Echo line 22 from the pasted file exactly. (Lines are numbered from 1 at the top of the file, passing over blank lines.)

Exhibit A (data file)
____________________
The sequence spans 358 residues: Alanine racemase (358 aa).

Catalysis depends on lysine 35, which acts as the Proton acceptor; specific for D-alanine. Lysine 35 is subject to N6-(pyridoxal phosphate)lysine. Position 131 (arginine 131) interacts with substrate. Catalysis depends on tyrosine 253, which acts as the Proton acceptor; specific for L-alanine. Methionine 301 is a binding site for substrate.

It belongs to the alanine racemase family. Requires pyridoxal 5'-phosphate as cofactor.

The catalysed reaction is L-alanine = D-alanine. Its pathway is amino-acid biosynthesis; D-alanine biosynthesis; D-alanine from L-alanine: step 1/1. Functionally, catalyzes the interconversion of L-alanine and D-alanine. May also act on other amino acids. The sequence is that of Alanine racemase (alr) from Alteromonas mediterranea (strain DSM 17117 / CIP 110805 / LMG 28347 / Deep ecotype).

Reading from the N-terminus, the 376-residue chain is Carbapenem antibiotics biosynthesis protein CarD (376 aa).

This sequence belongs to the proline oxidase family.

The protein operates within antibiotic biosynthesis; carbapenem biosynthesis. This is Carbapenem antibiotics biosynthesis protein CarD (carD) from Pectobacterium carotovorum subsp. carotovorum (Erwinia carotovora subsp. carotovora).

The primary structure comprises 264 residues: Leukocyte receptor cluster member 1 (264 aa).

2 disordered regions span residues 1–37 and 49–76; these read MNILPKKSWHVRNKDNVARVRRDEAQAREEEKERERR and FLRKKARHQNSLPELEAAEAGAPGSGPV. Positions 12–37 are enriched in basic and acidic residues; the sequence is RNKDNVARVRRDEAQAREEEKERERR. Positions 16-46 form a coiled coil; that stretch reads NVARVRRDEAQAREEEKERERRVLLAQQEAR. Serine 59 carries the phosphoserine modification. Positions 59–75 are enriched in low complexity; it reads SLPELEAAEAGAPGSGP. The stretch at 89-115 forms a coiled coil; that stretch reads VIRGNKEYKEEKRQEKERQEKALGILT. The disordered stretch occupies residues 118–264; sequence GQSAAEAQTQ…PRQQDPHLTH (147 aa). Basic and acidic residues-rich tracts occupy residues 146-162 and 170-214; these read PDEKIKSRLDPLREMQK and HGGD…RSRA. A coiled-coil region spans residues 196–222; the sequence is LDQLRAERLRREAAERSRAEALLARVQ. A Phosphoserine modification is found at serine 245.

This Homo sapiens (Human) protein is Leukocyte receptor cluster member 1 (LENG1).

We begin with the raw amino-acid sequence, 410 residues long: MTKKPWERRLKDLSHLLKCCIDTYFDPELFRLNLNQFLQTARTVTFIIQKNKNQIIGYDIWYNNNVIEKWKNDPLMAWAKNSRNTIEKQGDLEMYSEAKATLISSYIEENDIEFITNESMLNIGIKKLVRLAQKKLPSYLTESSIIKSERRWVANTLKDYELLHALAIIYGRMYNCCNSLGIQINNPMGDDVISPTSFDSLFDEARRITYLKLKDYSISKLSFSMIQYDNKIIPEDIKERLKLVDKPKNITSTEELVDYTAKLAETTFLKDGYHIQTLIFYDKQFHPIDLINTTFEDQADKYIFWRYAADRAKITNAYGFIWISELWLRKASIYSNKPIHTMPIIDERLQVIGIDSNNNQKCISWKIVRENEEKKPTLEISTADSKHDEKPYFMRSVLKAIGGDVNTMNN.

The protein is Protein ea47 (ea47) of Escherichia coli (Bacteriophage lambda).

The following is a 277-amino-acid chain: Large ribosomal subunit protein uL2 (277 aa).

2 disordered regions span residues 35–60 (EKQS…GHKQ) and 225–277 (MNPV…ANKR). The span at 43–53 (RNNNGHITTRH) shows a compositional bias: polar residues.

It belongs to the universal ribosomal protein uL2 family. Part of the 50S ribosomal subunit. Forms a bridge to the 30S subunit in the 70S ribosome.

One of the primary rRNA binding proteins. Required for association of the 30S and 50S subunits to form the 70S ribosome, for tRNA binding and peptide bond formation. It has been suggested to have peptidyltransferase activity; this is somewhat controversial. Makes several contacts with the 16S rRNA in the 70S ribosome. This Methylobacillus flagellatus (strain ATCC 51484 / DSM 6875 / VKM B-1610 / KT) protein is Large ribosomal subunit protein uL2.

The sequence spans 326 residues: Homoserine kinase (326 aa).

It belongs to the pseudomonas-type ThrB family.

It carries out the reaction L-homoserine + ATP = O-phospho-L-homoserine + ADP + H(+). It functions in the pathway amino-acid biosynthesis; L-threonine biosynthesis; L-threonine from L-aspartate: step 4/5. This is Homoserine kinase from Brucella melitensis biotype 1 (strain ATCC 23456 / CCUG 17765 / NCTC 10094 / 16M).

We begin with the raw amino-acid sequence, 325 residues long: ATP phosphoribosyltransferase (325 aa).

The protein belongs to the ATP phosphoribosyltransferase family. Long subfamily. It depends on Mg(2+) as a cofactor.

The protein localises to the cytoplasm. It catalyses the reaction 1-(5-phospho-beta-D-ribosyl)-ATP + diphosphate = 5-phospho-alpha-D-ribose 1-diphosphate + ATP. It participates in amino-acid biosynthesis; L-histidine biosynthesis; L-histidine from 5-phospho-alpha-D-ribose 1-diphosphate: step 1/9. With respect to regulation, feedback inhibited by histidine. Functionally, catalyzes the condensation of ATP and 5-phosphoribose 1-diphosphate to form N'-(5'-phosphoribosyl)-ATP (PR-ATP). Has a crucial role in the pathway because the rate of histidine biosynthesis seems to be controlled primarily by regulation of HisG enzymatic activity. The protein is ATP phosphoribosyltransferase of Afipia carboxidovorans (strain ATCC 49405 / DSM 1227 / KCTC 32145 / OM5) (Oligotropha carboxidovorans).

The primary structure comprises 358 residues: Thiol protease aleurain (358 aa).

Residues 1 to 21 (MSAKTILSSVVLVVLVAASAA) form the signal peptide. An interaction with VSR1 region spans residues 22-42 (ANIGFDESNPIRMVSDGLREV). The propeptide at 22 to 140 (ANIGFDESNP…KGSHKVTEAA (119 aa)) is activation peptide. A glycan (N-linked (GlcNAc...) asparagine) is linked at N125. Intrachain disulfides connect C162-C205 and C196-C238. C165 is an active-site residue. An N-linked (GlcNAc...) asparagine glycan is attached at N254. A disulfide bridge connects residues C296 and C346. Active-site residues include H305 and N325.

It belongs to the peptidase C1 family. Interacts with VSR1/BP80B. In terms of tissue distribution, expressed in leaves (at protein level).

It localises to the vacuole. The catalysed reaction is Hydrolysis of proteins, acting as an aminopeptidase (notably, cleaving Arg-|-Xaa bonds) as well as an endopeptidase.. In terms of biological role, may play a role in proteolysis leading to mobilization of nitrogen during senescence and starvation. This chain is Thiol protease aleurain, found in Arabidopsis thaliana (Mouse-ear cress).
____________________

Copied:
The protein localises to the cytoplasm. It catalyses the reaction 1-(5-phospho-beta-D-ribosyl)-ATP + diphosphate = 5-phospho-alpha-D-ribose 1-diphosphate + ATP. It participates in amino-acid biosynthesis; L-histidine biosynthesis; L-histidine from 5-phospho-alpha-D-ribose 1-diphosphate: step 1/9. With respect to regulation, feedback inhibited by histidine. Functionally, catalyzes the condensation of ATP and 5-phosphoribose 1-diphosphate to form N'-(5'-phosphoribosyl)-ATP (PR-ATP). Has a crucial role in the pathway because the rate of histidine biosynthesis seems to be controlled primarily by regulation of HisG enzymatic activity. The protein is ATP phosphoribosyltransferase of Afipia carboxidovorans (strain ATCC 49405 / DSM 1227 / KCTC 32145 / OM5) (Oligotropha carboxidovorans).